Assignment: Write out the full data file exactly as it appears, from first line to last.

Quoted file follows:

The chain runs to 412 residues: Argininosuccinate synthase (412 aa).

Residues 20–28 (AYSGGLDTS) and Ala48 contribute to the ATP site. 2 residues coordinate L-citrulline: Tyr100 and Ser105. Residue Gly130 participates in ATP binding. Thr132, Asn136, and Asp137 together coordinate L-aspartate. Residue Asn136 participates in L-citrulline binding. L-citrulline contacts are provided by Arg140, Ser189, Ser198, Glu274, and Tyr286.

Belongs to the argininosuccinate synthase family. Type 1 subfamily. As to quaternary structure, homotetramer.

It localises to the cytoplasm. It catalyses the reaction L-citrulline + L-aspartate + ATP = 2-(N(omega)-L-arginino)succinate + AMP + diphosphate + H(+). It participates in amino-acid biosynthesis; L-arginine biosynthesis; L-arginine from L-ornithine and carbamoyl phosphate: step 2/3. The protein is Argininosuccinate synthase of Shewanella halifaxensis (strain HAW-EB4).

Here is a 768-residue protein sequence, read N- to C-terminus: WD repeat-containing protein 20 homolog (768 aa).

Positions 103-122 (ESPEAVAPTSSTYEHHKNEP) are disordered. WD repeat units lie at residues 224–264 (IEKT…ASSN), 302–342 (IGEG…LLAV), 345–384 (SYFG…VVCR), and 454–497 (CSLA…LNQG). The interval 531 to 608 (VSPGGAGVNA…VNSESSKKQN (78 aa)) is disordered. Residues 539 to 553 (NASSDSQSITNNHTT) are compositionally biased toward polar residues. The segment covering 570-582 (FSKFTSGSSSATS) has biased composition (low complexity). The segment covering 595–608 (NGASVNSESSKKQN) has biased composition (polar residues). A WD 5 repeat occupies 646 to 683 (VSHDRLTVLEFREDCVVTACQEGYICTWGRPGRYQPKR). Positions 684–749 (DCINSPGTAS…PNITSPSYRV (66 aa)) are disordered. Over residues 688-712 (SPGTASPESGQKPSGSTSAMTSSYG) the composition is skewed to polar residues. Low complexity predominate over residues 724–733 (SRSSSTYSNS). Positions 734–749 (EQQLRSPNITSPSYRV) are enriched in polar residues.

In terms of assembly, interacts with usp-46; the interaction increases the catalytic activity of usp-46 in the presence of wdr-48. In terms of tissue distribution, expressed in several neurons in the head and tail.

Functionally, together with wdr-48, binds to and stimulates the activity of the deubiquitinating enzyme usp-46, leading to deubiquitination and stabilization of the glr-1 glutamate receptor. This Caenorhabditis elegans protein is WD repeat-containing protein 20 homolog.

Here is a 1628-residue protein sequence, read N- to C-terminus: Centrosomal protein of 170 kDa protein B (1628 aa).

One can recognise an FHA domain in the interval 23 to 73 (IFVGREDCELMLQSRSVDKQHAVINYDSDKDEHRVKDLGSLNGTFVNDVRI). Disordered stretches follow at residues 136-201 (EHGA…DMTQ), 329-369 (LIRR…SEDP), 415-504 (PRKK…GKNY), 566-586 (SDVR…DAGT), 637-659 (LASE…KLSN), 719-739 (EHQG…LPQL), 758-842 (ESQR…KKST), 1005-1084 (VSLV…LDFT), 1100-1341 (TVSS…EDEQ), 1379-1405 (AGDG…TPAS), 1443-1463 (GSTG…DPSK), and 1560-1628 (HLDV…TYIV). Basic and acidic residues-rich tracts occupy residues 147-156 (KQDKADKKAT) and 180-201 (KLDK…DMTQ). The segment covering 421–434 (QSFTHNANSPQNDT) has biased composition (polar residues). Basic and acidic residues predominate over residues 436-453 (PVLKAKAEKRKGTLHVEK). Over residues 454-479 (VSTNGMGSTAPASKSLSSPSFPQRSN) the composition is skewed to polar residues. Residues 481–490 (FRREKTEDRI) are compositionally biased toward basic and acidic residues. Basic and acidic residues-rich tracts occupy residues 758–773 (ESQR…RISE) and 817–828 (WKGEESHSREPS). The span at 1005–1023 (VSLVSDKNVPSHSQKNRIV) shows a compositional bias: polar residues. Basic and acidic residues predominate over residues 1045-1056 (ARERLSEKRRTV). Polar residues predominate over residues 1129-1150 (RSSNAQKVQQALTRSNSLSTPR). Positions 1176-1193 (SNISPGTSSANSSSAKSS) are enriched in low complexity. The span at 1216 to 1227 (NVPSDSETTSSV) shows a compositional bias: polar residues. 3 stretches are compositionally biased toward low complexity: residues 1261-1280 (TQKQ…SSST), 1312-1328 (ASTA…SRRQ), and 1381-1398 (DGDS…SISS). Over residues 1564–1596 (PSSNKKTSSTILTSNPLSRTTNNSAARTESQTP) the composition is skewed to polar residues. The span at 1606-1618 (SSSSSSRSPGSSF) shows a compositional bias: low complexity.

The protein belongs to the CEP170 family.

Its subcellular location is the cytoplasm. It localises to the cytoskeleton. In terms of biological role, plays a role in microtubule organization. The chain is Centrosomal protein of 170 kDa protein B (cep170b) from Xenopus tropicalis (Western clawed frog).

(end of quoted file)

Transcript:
The chain runs to 412 residues: Argininosuccinate synthase (412 aa).

Residues 20–28 (AYSGGLDTS) and Ala48 contribute to the ATP site. 2 residues coordinate L-citrulline: Tyr100 and Ser105. Residue Gly130 participates in ATP binding. Thr132, Asn136, and Asp137 together coordinate L-aspartate. Residue Asn136 participates in L-citrulline binding. L-citrulline contacts are provided by Arg140, Ser189, Ser198, Glu274, and Tyr286.

Belongs to the argininosuccinate synthase family. Type 1 subfamily. As to quaternary structure, homotetramer.

It localises to the cytoplasm. It catalyses the reaction L-citrulline + L-aspartate + ATP = 2-(N(omega)-L-arginino)succinate + AMP + diphosphate + H(+). It participates in amino-acid biosynthesis; L-arginine biosynthesis; L-arginine from L-ornithine and carbamoyl phosphate: step 2/3. The protein is Argininosuccinate synthase of Shewanella halifaxensis (strain HAW-EB4).

Here is a 768-residue protein sequence, read N- to C-terminus: WD repeat-containing protein 20 homolog (768 aa).

Positions 103-122 (ESPEAVAPTSSTYEHHKNEP) are disordered. WD repeat units lie at residues 224–264 (IEKT…ASSN), 302–342 (IGEG…LLAV), 345–384 (SYFG…VVCR), and 454–497 (CSLA…LNQG). The interval 531 to 608 (VSPGGAGVNA…VNSESSKKQN (78 aa)) is disordered. Residues 539 to 553 (NASSDSQSITNNHTT) are compositionally biased toward polar residues. The segment covering 570-582 (FSKFTSGSSSATS) has biased composition (low complexity). The segment covering 595–608 (NGASVNSESSKKQN) has biased composition (polar residues). A WD 5 repeat occupies 646 to 683 (VSHDRLTVLEFREDCVVTACQEGYICTWGRPGRYQPKR). Positions 684–749 (DCINSPGTAS…PNITSPSYRV (66 aa)) are disordered. Over residues 688-712 (SPGTASPESGQKPSGSTSAMTSSYG) the composition is skewed to polar residues. Low complexity predominate over residues 724–733 (SRSSSTYSNS). Positions 734–749 (EQQLRSPNITSPSYRV) are enriched in polar residues.

In terms of assembly, interacts with usp-46; the interaction increases the catalytic activity of usp-46 in the presence of wdr-48. In terms of tissue distribution, expressed in several neurons in the head and tail.

Functionally, together with wdr-48, binds to and stimulates the activity of the deubiquitinating enzyme usp-46, leading to deubiquitination and stabilization of the glr-1 glutamate receptor. This Caenorhabditis elegans protein is WD repeat-containing protein 20 homolog.

Here is a 1628-residue protein sequence, read N- to C-terminus: Centrosomal protein of 170 kDa protein B (1628 aa).

One can recognise an FHA domain in the interval 23 to 73 (IFVGREDCELMLQSRSVDKQHAVINYDSDKDEHRVKDLGSLNGTFVNDVRI). Disordered stretches follow at residues 136-201 (EHGA…DMTQ), 329-369 (LIRR…SEDP), 415-504 (PRKK…GKNY), 566-586 (SDVR…DAGT), 637-659 (LASE…KLSN), 719-739 (EHQG…LPQL), 758-842 (ESQR…KKST), 1005-1084 (VSLV…LDFT), 1100-1341 (TVSS…EDEQ), 1379-1405 (AGDG…TPAS), 1443-1463 (GSTG…DPSK), and 1560-1628 (HLDV…TYIV). Basic and acidic residues-rich tracts occupy residues 147-156 (KQDKADKKAT) and 180-201 (KLDK…DMTQ). The segment covering 421–434 (QSFTHNANSPQNDT) has biased composition (polar residues). Basic and acidic residues predominate over residues 436-453 (PVLKAKAEKRKGTLHVEK). Over residues 454-479 (VSTNGMGSTAPASKSLSSPSFPQRSN) the composition is skewed to polar residues. Residues 481–490 (FRREKTEDRI) are compositionally biased toward basic and acidic residues. Basic and acidic residues-rich tracts occupy residues 758–773 (ESQR…RISE) and 817–828 (WKGEESHSREPS). The span at 1005–1023 (VSLVSDKNVPSHSQKNRIV) shows a compositional bias: polar residues. Basic and acidic residues predominate over residues 1045-1056 (ARERLSEKRRTV). Polar residues predominate over residues 1129-1150 (RSSNAQKVQQALTRSNSLSTPR). Positions 1176-1193 (SNISPGTSSANSSSAKSS) are enriched in low complexity. The span at 1216 to 1227 (NVPSDSETTSSV) shows a compositional bias: polar residues. 3 stretches are compositionally biased toward low complexity: residues 1261-1280 (TQKQ…SSST), 1312-1328 (ASTA…SRRQ), and 1381-1398 (DGDS…SISS). Over residues 1564–1596 (PSSNKKTSSTILTSNPLSRTTNNSAARTESQTP) the composition is skewed to polar residues. The span at 1606-1618 (SSSSSSRSPGSSF) shows a compositional bias: low complexity.

The protein belongs to the CEP170 family.

Its subcellular location is the cytoplasm. It localises to the cytoskeleton. In terms of biological role, plays a role in microtubule organization. The chain is Centrosomal protein of 170 kDa protein B (cep170b) from Xenopus tropicalis (Western clawed frog).